Finished reading Nick Hornby’s How To Be Good last night. I haven’t read anything else by Hornby, but I enjoyed both the film adaptations of About A Boy and High Fidelity, and in the commentary for the latter, the Weitz brothers talked about how easy it was to make that film because of the great writing in the book.

So I thought I’d start with one I haven’t seen on film yet, and that was probably a good idea: no comparisons to make about how the story develops, the characters arc, or why the adaptation did this or that. Purely on its own merits, I think How To Be Good is a very well-written book, if a bit challenging in spite of its pervasive humor. Challenging in the sense that it’s like reading distilled anxiety on every page. (And hey : the narrator is, in a sense, unreliable. She’s flawed, for sure, and her flaws render the retelling of events that could be depicted in a very charitable, almost saintly way instead as very nearly malicious. Fascinating stuff, that.)

Overall, I recommend it. Just don’t read it when you’re on vacation. 😉

“What I read on my summer vacation” by Kate O’

9 thoughts on ““What I read on my summer vacation” by Kate O’

  • July 29, 2004 at 12:12 am
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    Hornby is an amazing writer. AMAZING. Every time I read something like his, I get all wistful that I will never be anything like that sort of writer. He’s got such a unique, clever style of distilling a character’s thoughts.

    I read _About a Boy_ while I was in Singapore, and it nearly killed me. It is *so* much better than the movie. It was a perfect example of “don’t judge a book by its cover”, though, because it was subtly about all sorts of things that the blurb on the back of the book didn’t prepare me for. Ironically, there was a quote in the book about just that sort of experience that summed up exactly how I felt!

    -J

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  • July 29, 2004 at 12:13 am
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    Something “of” his, of course. (There isn’t anything “like” his.)

    -J

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  • July 29, 2004 at 12:29 am
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    I love that book! It’s the first Nick Hornby book I ever read (and I read it before seeing any of the movies actually) and I absolutely adored it.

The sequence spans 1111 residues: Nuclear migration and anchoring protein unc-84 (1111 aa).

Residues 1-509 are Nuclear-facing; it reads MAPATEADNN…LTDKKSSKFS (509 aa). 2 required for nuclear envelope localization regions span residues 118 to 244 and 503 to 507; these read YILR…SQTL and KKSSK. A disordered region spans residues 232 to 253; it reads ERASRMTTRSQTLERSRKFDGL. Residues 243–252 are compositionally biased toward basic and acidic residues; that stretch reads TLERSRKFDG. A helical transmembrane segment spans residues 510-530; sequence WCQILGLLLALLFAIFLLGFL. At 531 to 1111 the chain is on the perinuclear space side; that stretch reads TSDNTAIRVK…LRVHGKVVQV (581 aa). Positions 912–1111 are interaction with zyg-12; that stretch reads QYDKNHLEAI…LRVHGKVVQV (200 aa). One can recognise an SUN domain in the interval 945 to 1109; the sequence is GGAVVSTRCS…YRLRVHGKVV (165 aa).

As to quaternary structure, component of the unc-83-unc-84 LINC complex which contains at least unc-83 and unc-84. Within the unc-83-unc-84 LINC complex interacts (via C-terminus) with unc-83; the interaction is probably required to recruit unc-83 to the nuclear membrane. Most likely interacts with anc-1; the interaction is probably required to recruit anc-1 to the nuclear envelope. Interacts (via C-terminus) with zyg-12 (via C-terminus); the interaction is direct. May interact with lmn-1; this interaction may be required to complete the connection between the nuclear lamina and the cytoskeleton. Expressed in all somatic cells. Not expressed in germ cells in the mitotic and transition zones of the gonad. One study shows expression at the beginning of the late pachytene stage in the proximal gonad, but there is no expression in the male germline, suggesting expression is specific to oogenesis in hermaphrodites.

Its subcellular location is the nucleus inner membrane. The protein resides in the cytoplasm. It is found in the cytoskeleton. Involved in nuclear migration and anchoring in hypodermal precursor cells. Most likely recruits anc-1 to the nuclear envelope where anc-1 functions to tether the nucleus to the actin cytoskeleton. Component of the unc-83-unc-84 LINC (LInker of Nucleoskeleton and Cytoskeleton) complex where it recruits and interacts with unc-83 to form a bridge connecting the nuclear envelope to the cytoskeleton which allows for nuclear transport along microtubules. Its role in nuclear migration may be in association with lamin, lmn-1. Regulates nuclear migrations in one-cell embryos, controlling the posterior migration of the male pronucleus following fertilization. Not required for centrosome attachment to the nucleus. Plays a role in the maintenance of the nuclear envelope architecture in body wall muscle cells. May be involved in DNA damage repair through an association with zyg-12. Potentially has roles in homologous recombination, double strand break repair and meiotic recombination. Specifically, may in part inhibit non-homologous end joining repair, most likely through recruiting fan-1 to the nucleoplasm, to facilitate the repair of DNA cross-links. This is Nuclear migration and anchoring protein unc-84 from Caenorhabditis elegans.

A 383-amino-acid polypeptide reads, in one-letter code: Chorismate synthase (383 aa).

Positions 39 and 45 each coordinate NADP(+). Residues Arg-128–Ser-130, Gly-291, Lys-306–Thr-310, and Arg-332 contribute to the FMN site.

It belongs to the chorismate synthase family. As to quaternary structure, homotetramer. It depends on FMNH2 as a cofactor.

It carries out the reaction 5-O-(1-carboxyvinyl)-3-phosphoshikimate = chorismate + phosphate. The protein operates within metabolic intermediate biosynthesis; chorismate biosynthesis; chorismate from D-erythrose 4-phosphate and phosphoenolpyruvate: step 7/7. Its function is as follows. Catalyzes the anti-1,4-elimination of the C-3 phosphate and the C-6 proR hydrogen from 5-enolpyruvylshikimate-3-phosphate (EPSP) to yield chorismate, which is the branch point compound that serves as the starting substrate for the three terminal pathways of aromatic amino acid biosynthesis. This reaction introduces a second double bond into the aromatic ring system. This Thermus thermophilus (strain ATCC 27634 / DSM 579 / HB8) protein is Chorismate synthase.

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  • July 29, 2004 at 12:30 am
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    Yeah. That’s great. I remember reading it when you quoted it, but I’d forgotten it was from that book.

    There were several passages in How To Be Good that were almost agonizingly insightful. I was totally envious.

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  • July 29, 2004 at 6:34 pm
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    I thought the movie was good in a different way. (This is all part of my learning to appreciate movies as the visual medium they are without demanding that they be as verbal as the books I love.) But the book was more complex and, I thought, allowed us to get deeper into the characters.

    Anyway, both wonderful. And I was surprised to think so since I didn’t actually like High Fidelity (the movie). And am still creeped out by Mr. E saying he really identified with the protagonist.

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  • July 30, 2004 at 1:05 am
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    I thought the movie was good in a different way … until the end. In fact, right up to the end, I was all ready to say that this was another wonderful example of how the art of adaptation should work: NOT following the book word-for-word, but taking things that work in print and substituting them for equally interesting different things that work onscreen. I was sure I knew where they were going with the talent show thing (which wasn’t in the book), and it would have been someplace very clever that fit in very nicely with the original message of the book. And then they went somewhere completely different, somewhere that communicated the utterly opposite message. I won’t give anything away beyond that, since this is K’s journal and she hasn’t yet read it, but I find that very hard to forgive, especially after everything was such a wonderfully rendered (i.e., not faithful except in spirit) adaptation up until then.

    -J

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  • July 30, 2004 at 3:04 pm
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    For what it’s worth, spoilers matter to me not at all. I regularly read reviews of movies before I see them and I always know tedious details about the storyline and execution before I so much as rent the DVD. Books are pretty much the same for me, so feel free to disclose whatever you like in my journal. 🙂

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  • July 31, 2004 at 4:13 am
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    Oh my god – you’re so right, and I had actually managed to forget about the ending! I just remembered things like the shot where the kid goes to sign up for the talent show. I love that shot so much. And the scene where the kid is listening to his headphones, & the scene where Hugh Grant finally listens to his father’s song… I had, in fact, managed to block out the ending.

    Movie adaptations subvert the message way too often. >:(

    K, you should really read the book, the ending is great. Really, really wonderful.

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